Heavy clashes have resumed in Somalia's capital as some of the fiercest clashes in months show no sign of abating.
Pro-government forces in the city are exchanging fire with rebels from the radical Islamist group al-Shabab. Thousands of civilians have fled.
It came a day after the guerrillas and pro-government forces fought a deadly battle in central Somalia.
Meanwhile, the UN warned the Horn of Africa nation was facing its worst drought for at least a decade.
At least two people have been killed and 10 injured in Wednesday's fighting near the presidential palace in the Wardigley district and in the north of the city at the Bondere and Karan areas.
Five people died a day earlier during clashes in the village of Mahas, about 300km (180 miles) north-east of the capital.
'Rotting on the streets'
"Al-Shabab fighters ran into a mosque for refuge, but residents kept firing at them with rocket-propelled grenades," local man Aden Hussein told Reuters news agency by telephone.
But al-Shabab spokesman Sheik Ahmed Abu-Yahya said pro-government forces had lost the battle, telling AFP news agency by telephone: "Many of their dead are rotting on the streets."
It is estimated more than 120 lives have been lost since the latest round of bloodletting erupted on Thursday.
Somalia's fragile Western-backed interim government has been fighting radical Islamist groups like al-Shabab since 2006.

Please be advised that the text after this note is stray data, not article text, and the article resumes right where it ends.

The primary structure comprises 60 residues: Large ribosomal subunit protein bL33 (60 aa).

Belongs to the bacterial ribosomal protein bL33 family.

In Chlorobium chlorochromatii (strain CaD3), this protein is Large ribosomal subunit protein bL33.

A moderate Islamist president took office in January but even his introduction of Sharia law to the strongly Muslim country has not appeased the guerrillas who battle pro-government and African Union (AU) forces in the capital almost daily.
Meanwhile, the UN special representative for Somalia warned against treating the upsurge of fighting as just another round in a civil war, with faction fighting faction.
Ahmed Ould Abdallah told a meeting at the AU headquarters in Ethiopia's capital, Addis Ababa, that Somalia now had a legitimate government and the current fighting should be viewed as an attempted coup d'etat.
He said: "There is no civil war any more in Somalia. What we have in Somalia is a government - weak, fragile - but it is a government and we have a moral, political obligation to help it. We cannot treat the aggressor and the victim at the same level."
Sierra Leone surprise
The AU announced a boost for its peacekeeping effort in Mogadishu - with the unexpected offer a battalion from Sierra Leone, which would raise the strength of the force to more than 5,000 troops.
The BBC's Elizabeth Blunt in Addis Ababa says the AU peacekeeping force in Somali lacks manpower and is under-resourced.
Although it has been able to keep the port and airport open it cannot stop fighting on the present scale or provide more than very limited protection to civilians, she adds.
The AU is still hoping for wider support through the UN, but every new outbreak of fighting makes it more likely the outside world will write off the problem as unsolvable, according to our correspondent.
The UN meanwhile warned that drought had left nearly half the Somali population malnourished and some 3.2 million people in urgent need of food aid.
Somalia, a nation of about eight million people, has experienced almost constant conflict since the collapse of its central government in January 1991.
It is estimated that more than 16,000 civilians have been killed by fighting since the start of 2007 and more than one million are internal refugees.